Jeremy Lee: ‘I want to encourage people to go into the kitchen and in half an hour make something absolutely delicious’

Chef-proprietor of Quo Vadis, on his book Cooking, a tribute to the home kitchen and a beautifully written throwback to cookbooks’ golden days

It’s not every cookbook that finds its central motif in a TS Elliot poem. But you’d never expect Jeremy Lee to write just another cookbook, would you?

Lee, chef proprietor of Quo Vadis restaurant in London, has written a book simply titled Cooking, that is at once a tribute to the joys of the home kitchen and a beautifully written throwback to the golden days of cookbooks.

Having worked for traditionalists such as Simon Hopkinson, Alistair Little and Terence Conran, Lee is a great proponent of the beauty of simple things done well. Hence the quote from Elliot: “We shall not cease from exploration/And the end of all our exploring/Will be to arrive where we started/And know the place for the first time.”

You have been cooking professionally all your life. Why did you decide to write this particular book, and why now?


I think this book was gestating for a long time. The idea had been around for a while, but the stars never aligned, the muse never sang. In a way, Covid was actually a blessing. Having worked as a restaurant chef for so long, having the opportunity — no, the necessity — to cook at home gave me the spine I needed for the book. I was reminded that sometimes going into the kitchen and chopping things is itself a joy. And thankfully I had an incredible crew of folks around me doing wonderful things to make it happen.

When you started thinking about this book, who were the authors that inspired the way you wanted to write it?

I wanted the book to have that arbitrary touch that Jane Grigson’s Good Things is so notable for. That and Julia Child’s The Way to Cook were very much in my mind. I really like the freeform of Grigson’s recipes and notes and Child’s forthrightness.

Recipes in most cookbooks are written almost like prescriptions. Yours are more like poems.

That’s very much how I’ve always written. I think the thing I’ve always loved about the books I adore is thinking ‘Oh god, I really want to make that,’ and then reading the recipe and thinking ‘Oh god, I think I can make that.’ Then you get into the kitchen and tuck in.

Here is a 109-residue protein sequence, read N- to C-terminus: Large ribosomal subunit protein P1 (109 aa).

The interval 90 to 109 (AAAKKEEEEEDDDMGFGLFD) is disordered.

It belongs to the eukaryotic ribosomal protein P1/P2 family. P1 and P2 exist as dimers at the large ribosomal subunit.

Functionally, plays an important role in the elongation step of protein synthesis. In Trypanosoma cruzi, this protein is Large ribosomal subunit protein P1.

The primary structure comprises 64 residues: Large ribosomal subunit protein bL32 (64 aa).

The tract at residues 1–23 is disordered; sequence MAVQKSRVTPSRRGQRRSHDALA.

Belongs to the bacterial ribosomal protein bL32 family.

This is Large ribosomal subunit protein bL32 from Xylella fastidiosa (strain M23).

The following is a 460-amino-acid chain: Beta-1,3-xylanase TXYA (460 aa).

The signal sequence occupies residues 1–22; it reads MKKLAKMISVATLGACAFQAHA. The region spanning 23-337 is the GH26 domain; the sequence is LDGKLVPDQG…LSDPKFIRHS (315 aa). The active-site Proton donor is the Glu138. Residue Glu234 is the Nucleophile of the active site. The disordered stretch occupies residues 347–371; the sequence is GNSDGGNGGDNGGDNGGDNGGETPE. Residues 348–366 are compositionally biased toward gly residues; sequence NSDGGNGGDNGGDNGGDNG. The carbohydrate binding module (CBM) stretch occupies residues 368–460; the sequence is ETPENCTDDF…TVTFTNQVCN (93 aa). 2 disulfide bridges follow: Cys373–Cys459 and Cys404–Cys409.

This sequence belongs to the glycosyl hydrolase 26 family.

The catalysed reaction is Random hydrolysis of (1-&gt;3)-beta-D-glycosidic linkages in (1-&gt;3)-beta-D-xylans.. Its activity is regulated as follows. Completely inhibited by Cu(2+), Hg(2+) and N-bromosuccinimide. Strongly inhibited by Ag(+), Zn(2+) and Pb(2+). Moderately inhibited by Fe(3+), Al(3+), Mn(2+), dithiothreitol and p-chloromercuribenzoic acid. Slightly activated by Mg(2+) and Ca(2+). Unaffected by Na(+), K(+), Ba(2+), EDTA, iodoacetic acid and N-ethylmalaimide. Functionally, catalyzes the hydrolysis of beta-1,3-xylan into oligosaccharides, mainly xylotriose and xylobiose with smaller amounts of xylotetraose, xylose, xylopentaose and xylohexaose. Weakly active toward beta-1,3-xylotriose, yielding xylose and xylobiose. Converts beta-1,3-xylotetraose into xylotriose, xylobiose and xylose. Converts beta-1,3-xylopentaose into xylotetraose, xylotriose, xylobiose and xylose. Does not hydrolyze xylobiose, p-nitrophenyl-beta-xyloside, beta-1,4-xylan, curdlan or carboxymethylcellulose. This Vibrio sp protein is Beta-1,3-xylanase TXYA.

I want to encourage someone that they can go into the kitchen and not be punished with an arduous process, but think they can go in and in half an hour make something absolutely delicious— scrambled eggs on toast, even better if you have anchovies and capers.

It also came very naturally because somehow I was so fortunate to dodge the ferocious bullet of working in restaurants where you were constantly pummelled. I somehow always worked in kitchens where we were encouraged to read cookbooks and we read them like thrillers. So much of that lodged in my subconscious like that. I want to be somehow charmed by a recipe.

Most cookbooks are organised to proceed menu-fashion. This book is more of a patchwork quilt. Rather than ending with desserts, the last chapter is on wild garlic.

It was always going to be a big scrapbook of things I love. It was always going to be much more about cooking at home rather than in a restaurant, which really is a realm that’s nearly impossible to achieve at home, unless you’re cooking on a mass scale. I quite like having a foot in each camp and that I can dance between the two of them quite happily. Sometimes it’s even hard for me to distinguish which is which, and I think that is quite lovely.

It seems that so many chefs are looking to invent new ways of doing things. Every recipe in this book feels like something we have been — or should have been — cooking all along.

That’s why the TS Elliot poem seemed very lovely and very appropriate to include. Cooks being naturally curious creatures, we’re always excited to explore and to try different things. But what is really interesting to me is when after you’ve done that, when you do come home again and see those old familiar things again, you are reminded of how lovely they are.

The best thing about going away is coming home again and appreciating it anew. The dishes feel very familiar but maybe made more interesting. They’re familiar, yet far from humdrum. They’ve been reawakened and quickened and reimagined in some respects, but very simply.

Jeremy Lee’s almond tart